This paper stresses the role of language in rural studies research. It does so by exploring conceptualisations of the city and the countryside in a period of mobility transformations and economic crisis in Greece. We use survey data from open-ended questions asking respondents to provide words they associate with the ‘village’, the ‘city’ and the ‘eparchy’, a term for non-metropolitan spaces of regional scale used in the Greek language. The survey was implemented to a sample of 300 residents in the city of Athens, and 300 residents in two regional towns in Greece. Our results demonstrate negative associations with the city and generally positive images attached to non-metropolitan settings, a finding that is important in contexts similar to Greece, where the ‘rural idyll’ has been far from a hegemonic discourse. Furthermore, we advocate the use of indigenous and informal narratives of rurality, such as the ‘eparchy’, for contextualising rural spatialities and development narratives, in the context of rural mobility, and wider, rural social research. Such terms are particularly powerful because their use in international platforms unequivocally challenges, and resists, the dominance of Anglophone research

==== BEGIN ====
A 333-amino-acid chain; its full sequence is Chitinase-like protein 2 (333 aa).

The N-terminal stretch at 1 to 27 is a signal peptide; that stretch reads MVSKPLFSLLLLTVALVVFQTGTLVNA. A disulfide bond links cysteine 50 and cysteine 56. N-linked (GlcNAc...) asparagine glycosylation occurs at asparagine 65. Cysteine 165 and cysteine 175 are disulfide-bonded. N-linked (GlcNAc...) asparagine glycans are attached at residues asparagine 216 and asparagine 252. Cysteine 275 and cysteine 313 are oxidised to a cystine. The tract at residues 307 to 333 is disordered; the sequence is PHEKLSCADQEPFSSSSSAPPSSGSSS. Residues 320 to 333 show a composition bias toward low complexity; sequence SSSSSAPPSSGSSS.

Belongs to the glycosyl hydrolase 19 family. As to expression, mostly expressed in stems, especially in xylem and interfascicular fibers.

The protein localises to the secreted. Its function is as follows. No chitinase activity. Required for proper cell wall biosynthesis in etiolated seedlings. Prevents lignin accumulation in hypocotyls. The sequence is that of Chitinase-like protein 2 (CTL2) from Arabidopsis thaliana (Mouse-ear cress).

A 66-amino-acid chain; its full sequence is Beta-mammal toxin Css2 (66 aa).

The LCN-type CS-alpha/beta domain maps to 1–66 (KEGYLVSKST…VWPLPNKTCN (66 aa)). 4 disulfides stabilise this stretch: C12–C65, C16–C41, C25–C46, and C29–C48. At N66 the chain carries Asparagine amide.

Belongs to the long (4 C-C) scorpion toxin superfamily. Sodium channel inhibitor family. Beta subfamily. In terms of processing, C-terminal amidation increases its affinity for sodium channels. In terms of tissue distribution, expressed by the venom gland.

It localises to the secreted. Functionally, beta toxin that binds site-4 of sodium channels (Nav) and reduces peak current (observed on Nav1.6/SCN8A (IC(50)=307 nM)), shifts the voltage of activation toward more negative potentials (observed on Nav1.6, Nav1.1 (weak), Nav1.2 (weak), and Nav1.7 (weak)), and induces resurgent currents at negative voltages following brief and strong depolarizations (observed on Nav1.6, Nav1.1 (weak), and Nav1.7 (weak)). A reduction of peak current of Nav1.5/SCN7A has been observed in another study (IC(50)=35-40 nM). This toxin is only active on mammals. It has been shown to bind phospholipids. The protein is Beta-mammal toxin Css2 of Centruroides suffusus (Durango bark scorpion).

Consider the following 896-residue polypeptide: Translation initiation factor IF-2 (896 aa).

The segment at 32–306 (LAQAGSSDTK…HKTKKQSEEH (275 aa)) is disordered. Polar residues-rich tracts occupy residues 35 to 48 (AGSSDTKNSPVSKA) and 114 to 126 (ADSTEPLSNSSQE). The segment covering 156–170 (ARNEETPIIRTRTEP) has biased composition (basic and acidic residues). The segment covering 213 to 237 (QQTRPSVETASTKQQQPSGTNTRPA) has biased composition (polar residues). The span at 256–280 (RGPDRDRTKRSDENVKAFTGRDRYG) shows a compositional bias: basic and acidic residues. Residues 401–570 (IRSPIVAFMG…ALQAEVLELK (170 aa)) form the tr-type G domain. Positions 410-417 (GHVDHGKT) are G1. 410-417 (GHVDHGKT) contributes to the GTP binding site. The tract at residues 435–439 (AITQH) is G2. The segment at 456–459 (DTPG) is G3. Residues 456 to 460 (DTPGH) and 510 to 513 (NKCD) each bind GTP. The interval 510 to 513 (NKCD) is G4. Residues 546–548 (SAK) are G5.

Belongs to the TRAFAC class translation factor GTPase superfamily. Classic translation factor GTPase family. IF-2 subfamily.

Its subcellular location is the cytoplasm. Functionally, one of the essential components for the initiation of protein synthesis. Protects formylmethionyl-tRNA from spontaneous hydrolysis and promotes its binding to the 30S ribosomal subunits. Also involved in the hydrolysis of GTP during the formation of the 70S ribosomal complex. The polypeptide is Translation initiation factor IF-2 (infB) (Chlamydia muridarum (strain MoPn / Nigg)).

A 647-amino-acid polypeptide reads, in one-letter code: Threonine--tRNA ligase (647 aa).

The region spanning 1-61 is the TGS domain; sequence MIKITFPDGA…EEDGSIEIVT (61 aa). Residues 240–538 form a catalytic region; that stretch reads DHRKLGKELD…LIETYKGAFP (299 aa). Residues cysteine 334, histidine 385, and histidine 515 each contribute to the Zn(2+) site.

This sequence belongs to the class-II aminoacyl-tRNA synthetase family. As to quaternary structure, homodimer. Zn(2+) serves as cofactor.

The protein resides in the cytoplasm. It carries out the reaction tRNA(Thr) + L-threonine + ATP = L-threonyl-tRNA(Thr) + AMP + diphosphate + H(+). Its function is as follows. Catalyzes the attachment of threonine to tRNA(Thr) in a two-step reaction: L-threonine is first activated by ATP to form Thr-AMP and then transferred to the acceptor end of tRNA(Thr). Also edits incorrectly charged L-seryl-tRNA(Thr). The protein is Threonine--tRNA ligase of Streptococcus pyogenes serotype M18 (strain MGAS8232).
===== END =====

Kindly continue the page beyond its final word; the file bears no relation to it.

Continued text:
- language, rurality, mobilities, crisis, Greece, counterurbanisation
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- Language Struggles: Representations of the Countryside and the City in an Era of Mobilities
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